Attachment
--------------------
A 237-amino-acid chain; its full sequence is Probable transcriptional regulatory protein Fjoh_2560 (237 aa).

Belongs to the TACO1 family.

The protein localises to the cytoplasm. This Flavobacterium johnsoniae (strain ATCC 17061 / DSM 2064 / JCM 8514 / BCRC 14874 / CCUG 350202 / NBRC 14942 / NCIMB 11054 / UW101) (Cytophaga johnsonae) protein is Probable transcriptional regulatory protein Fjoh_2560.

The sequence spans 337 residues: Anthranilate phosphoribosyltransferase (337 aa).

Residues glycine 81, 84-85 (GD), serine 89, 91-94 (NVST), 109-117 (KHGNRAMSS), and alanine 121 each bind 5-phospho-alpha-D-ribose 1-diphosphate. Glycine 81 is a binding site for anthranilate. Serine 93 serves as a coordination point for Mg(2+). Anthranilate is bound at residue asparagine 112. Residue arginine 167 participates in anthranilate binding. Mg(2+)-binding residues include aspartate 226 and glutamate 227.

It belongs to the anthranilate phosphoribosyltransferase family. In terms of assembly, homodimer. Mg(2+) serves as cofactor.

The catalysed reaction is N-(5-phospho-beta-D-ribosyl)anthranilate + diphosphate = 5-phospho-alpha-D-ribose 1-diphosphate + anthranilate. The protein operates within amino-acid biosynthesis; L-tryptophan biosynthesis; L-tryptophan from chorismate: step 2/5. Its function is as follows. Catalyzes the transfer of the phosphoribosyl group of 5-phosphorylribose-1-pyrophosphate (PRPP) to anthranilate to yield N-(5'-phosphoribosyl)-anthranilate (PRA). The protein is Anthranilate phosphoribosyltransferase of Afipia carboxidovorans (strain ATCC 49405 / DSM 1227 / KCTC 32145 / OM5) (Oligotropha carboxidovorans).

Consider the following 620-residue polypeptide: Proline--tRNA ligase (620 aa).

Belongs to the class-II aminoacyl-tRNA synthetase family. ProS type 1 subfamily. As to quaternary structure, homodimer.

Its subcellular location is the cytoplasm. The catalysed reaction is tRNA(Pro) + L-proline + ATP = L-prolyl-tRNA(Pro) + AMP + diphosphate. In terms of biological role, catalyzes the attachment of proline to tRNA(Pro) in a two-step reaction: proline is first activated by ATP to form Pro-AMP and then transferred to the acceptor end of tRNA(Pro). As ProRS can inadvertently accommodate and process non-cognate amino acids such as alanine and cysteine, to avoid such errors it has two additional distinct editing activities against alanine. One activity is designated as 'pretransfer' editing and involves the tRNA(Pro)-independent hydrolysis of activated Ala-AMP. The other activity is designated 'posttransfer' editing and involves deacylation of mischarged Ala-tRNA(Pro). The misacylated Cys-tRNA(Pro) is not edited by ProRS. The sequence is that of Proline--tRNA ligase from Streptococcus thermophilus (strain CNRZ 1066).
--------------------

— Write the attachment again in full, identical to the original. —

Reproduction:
A 237-amino-acid chain; its full sequence is Probable transcriptional regulatory protein Fjoh_2560 (237 aa).

Belongs to the TACO1 family.

The protein localises to the cytoplasm. This Flavobacterium johnsoniae (strain ATCC 17061 / DSM 2064 / JCM 8514 / BCRC 14874 / CCUG 350202 / NBRC 14942 / NCIMB 11054 / UW101) (Cytophaga johnsonae) protein is Probable transcriptional regulatory protein Fjoh_2560.

The sequence spans 337 residues: Anthranilate phosphoribosyltransferase (337 aa).

Residues glycine 81, 84-85 (GD), serine 89, 91-94 (NVST), 109-117 (KHGNRAMSS), and alanine 121 each bind 5-phospho-alpha-D-ribose 1-diphosphate. Glycine 81 is a binding site for anthranilate. Serine 93 serves as a coordination point for Mg(2+). Anthranilate is bound at residue asparagine 112. Residue arginine 167 participates in anthranilate binding. Mg(2+)-binding residues include aspartate 226 and glutamate 227.

It belongs to the anthranilate phosphoribosyltransferase family. In terms of assembly, homodimer. Mg(2+) serves as cofactor.

The catalysed reaction is N-(5-phospho-beta-D-ribosyl)anthranilate + diphosphate = 5-phospho-alpha-D-ribose 1-diphosphate + anthranilate. The protein operates within amino-acid biosynthesis; L-tryptophan biosynthesis; L-tryptophan from chorismate: step 2/5. Its function is as follows. Catalyzes the transfer of the phosphoribosyl group of 5-phosphorylribose-1-pyrophosphate (PRPP) to anthranilate to yield N-(5'-phosphoribosyl)-anthranilate (PRA). The protein is Anthranilate phosphoribosyltransferase of Afipia carboxidovorans (strain ATCC 49405 / DSM 1227 / KCTC 32145 / OM5) (Oligotropha carboxidovorans).

Consider the following 620-residue polypeptide: Proline--tRNA ligase (620 aa).

Belongs to the class-II aminoacyl-tRNA synthetase family. ProS type 1 subfamily. As to quaternary structure, homodimer.

Its subcellular location is the cytoplasm. The catalysed reaction is tRNA(Pro) + L-proline + ATP = L-prolyl-tRNA(Pro) + AMP + diphosphate. In terms of biological role, catalyzes the attachment of proline to tRNA(Pro) in a two-step reaction: proline is first activated by ATP to form Pro-AMP and then transferred to the acceptor end of tRNA(Pro). As ProRS can inadvertently accommodate and process non-cognate amino acids such as alanine and cysteine, to avoid such errors it has two additional distinct editing activities against alanine. One activity is designated as 'pretransfer' editing and involves the tRNA(Pro)-independent hydrolysis of activated Ala-AMP. The other activity is designated 'posttransfer' editing and involves deacylation of mischarged Ala-tRNA(Pro). The misacylated Cys-tRNA(Pro) is not edited by ProRS. The sequence is that of Proline--tRNA ligase from Streptococcus thermophilus (strain CNRZ 1066).